On the conservative side, appeals court Judge Brian Hagedorn’s partisan ties can be summed up in two words: Scott Walker.
Hagedorn served as Walker’s chief legal counsel for four years—leading the legal fight on Act 10—and was named to the appellate bench by the Republican governor in 2015.
Hagedorn once belonged to the Kenosha County Republican Party, and his father runs the Milwaukee County GOP. His campaign’s primary strategist is a former Walker campaign manager.
If you want to see Hagedorn in action, buy a ticket to this Sunday’s Dane County Republican Party’s Lincoln-Reagan Day dinner in Madison.
For those who prefer Neubauer, she will be available at a Waukesha County Democratic Meet & Greet at the Casablanca in Brookfield on May 10.
Not that you would realize any this from listening to the candidates.
“There is no place for partisan politics on the Wisconsin Supreme Court,” Hagedorn wrote in an October column on Right Wisconsin, a largely GOP platform created by former right-wing talk show host Charlie Sykes.
In truth, partisan politics now dominate these races with control of the Supreme Court at stake.
Hagedorn’s campaign tries to argue that his opponent is the more partisan of the two.
Some of Neubauer’s strong Democratic ties were hashed out in her 2008 race against another liberal candidate for the appeals court.
Neubauer was an aide to longtime Democratic Sen. Fred Risser of Madison and was an assistant Midwest coordinator for Gary Hart’s 1984 presidential campaign.
Her husband was a Democratic lawmaker for four terms, state chairman for Bill Clinton in 1992 and 1996 and a member of a Democratic National Committee.
Combined, Neubauer and her husband have given $105,000 to liberal and Democratic candidates and causes. Neubauer herself had given $8,800 to Doyle, the governor who appointed her to the bench.
In the current contest, she has the backing of many liberal groups, including the Wisconsin Education Association Council. (For the full list of labor unions supporting her, go to the state Republican Party website.)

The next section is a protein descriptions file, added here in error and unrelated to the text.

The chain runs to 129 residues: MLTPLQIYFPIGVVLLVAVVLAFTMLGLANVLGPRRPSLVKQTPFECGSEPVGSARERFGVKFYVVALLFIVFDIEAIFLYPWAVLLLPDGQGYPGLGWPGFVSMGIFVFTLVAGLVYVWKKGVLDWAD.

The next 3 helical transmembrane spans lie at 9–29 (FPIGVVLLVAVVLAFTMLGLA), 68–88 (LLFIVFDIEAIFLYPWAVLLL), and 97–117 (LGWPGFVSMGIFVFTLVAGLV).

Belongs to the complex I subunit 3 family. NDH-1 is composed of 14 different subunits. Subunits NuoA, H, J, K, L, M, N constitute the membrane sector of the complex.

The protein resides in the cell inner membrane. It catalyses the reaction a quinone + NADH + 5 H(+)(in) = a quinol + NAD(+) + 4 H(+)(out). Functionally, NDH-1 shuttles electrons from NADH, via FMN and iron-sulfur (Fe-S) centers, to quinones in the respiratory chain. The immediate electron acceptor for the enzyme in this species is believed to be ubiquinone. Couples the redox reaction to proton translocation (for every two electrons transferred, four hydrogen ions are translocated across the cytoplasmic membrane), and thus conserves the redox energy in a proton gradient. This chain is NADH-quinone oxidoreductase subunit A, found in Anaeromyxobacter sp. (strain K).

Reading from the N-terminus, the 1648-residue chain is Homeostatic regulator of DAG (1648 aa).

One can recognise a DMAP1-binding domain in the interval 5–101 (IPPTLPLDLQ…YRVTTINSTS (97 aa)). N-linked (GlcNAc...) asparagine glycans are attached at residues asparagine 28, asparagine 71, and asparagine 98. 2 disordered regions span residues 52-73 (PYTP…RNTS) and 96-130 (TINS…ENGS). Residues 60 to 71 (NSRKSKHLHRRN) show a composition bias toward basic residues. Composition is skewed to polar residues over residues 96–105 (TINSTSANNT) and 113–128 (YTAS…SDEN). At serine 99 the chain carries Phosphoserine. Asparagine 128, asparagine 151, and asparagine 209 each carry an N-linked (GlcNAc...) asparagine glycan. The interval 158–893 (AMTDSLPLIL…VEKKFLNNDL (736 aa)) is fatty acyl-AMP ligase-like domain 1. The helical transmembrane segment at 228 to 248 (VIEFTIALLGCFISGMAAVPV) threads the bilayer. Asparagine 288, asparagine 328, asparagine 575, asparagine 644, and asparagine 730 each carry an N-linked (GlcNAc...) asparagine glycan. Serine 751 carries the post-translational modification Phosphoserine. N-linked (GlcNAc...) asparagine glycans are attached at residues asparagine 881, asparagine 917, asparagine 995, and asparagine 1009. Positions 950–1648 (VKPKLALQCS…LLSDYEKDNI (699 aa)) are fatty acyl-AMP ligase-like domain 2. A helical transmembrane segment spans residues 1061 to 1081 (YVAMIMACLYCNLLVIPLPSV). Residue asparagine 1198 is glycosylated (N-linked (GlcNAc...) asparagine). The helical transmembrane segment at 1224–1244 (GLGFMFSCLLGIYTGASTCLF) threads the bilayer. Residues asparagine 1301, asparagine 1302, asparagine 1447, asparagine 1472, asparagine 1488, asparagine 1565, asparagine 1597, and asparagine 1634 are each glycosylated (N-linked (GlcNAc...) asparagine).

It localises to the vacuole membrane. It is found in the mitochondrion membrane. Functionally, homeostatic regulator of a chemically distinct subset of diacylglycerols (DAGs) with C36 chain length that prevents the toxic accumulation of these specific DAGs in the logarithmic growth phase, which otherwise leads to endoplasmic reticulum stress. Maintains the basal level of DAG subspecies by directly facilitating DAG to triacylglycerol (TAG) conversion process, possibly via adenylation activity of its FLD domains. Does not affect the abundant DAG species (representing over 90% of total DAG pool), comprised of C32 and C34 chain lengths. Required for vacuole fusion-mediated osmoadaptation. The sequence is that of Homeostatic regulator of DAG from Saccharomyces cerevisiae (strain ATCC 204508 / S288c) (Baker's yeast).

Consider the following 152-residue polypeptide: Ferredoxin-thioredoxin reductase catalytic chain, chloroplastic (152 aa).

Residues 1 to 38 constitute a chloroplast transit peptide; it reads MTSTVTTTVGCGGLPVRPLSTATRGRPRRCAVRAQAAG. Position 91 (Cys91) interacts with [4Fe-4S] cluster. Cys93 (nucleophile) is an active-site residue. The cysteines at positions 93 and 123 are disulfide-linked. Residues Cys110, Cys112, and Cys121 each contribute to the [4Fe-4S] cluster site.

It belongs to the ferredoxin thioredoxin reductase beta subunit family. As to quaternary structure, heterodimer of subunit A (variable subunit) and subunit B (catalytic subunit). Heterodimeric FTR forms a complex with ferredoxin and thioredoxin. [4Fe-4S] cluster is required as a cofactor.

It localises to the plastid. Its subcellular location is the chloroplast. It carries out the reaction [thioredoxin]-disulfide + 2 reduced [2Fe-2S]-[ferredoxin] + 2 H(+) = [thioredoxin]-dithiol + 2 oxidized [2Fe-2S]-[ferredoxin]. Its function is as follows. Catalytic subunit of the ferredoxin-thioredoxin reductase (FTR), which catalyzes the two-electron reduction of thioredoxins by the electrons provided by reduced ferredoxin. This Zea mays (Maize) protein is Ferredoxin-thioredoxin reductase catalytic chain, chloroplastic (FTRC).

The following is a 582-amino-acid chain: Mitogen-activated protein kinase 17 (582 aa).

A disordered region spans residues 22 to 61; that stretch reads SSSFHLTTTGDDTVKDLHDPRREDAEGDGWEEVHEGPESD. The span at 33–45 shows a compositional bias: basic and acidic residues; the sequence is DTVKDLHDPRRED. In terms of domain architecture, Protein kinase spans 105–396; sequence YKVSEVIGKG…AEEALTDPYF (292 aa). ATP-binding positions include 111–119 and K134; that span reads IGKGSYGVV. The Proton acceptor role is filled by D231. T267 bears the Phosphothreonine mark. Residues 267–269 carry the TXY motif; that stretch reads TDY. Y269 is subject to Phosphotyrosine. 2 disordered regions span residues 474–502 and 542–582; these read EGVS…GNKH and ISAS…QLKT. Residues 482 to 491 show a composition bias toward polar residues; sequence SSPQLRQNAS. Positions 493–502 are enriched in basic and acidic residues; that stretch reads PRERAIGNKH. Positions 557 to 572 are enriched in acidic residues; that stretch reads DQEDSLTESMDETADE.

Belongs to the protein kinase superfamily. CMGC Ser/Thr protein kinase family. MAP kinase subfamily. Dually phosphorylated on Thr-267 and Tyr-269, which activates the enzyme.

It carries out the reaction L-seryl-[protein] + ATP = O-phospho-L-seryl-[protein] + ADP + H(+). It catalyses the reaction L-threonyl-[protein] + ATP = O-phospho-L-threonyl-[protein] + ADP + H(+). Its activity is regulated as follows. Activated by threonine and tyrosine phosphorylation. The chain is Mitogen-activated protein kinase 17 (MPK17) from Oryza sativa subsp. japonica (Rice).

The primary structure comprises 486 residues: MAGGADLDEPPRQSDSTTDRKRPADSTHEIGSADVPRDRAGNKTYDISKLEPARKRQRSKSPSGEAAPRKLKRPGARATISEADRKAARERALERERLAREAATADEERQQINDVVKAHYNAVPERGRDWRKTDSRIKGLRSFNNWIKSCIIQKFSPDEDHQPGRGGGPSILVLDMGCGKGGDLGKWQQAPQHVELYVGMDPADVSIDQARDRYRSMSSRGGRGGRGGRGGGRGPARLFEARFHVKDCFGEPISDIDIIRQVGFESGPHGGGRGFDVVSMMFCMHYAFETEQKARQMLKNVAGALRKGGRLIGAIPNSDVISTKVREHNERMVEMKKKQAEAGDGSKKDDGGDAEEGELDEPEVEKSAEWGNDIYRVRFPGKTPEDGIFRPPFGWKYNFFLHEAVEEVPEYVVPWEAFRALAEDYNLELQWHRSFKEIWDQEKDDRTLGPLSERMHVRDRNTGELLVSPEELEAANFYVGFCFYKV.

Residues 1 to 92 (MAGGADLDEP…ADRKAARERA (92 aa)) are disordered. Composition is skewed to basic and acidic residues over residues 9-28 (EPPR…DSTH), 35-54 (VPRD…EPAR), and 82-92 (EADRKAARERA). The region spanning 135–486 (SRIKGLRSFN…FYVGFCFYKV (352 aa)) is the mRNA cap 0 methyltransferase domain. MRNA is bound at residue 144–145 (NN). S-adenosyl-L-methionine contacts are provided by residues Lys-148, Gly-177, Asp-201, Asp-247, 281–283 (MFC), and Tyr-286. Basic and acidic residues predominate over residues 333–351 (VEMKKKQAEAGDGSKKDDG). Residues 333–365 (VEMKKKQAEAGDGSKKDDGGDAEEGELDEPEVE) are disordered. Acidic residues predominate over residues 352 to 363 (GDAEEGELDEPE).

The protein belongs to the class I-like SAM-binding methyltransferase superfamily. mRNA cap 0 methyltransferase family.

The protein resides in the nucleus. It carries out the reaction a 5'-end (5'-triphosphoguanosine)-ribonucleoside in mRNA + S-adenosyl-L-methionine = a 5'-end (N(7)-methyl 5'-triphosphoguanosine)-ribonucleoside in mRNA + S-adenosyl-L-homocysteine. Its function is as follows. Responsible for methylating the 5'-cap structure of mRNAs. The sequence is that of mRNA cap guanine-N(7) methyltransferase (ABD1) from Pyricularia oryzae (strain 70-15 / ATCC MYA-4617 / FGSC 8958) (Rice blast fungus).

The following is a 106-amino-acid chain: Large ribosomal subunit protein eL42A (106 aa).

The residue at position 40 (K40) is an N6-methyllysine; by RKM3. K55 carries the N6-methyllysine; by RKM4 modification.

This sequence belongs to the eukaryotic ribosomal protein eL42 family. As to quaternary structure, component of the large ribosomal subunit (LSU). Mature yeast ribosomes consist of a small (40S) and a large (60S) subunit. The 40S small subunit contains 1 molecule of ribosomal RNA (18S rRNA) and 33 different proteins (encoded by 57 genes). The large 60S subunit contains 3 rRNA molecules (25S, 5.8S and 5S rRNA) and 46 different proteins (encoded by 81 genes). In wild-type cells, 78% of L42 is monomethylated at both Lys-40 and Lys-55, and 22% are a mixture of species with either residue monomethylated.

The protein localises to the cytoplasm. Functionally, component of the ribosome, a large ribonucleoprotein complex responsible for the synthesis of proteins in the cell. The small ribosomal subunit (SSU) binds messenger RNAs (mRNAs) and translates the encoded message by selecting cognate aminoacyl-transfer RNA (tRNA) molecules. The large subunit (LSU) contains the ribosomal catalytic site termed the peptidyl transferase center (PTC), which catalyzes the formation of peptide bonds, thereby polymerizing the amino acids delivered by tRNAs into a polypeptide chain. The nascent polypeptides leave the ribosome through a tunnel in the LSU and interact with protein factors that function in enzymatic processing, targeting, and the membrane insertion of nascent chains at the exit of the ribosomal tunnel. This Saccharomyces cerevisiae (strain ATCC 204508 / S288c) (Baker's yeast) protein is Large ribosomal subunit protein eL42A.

Her daughter Greta Neubauer is now a Democratic member of the state Assembly.
“For Lisa Neubauer, Democratic politics is the family business,” said Stephan Thompson, a campaign aide to Hagedorn. “With over $100,000 in donations to left-wing candidates (and groups) helping pave the way to power and influence, there’s no questioning Neubauer’s allegiances.”
Conservatives didn’t always see her that way.
In 2008, Rick Esenberg, head of the conservative Wisconsin Institute for Law & Liberty, endorsed Neubauer, with whom he had previously worked at the Foley & Lardner law firm.
“Lisa is a Democrat, but she is not a rabidly political person,” Esenberg wrote. “Back in the day, when a group of us wanted to discuss politics, she would generally beg off or change the subject.”
He added: “Her politics may be moderately liberal, but she is not a bomb thrower. Quite frankly, no one who is could stay at Foley & Lardner for 19 years representing business.”
Michael Grebe, the onetime Republican National Committee general counsel, also served as a reference when she was appointed to the appellate court bench.
All of that has changed this time around.
Grebe, a former managing partner at Foley, has given $1,000 to Hagedorn.
Employees at WILL have also chipped in $2,550 to Hagedorn’s cause, and the Milwaukee nonprofit’s new fundraiser, Mary Stitt, was recently paid $3,600 for having done fundraising work for his campaign.
Esenberg said a lot has changed in the past 11 years. He noted that his group isn’t officially backing anyone but he is supporting Hagedorn personally.
“Judicial philosophy matters more in Supreme Court races because it has the final word on unresolved questions,” Esenberg wrote in an email. “In the prior race, one candidate was pretending to be a judicial conservative. Here, it seems clear that Judge Hagedorn is the originalist candidate.”
Hagedorn has also been an active Republican in the past.
On his 2015 application for a judicial appointment, Hagedorn said he was a member of the Kenosha County Republican Party from 2005 to 2009. He was also the county co-chairman of GOP presidential candidate John McCain in 2008.
At the same time, he ran a blog called “Anno Domini” in which he left no doubt about his political persuasion.
“We’re close, very close to a complete Republican takeover of government,” Hagedorn wrote on “Anno Domini” in February 2006. “We have not been able to pass our agenda in part because we do not have enough power.”
Appointed chief legal counsel to Walker in 2011, Hagedorn has said he had a role in drafting Act 10, Walker’s signature bill curbing collective bargaining for public employee unions, and the hiring and managing of outside counsel in defense of the measure.
In a Trinity College magazine article naming him “alumnus of the year,” Hagedorn described his work on Act 10 as his most significant and satisfying. He also helped defend Walker’s voter ID legislation and the state’s same-sex marriage laws.
While Walker’s top state attorney, Hagedorn sent out a personal email in support of then-Supreme Court Justice David Prosser, saying his defeat could embolden union bosses and stop Walker’s agenda “in its tracks.”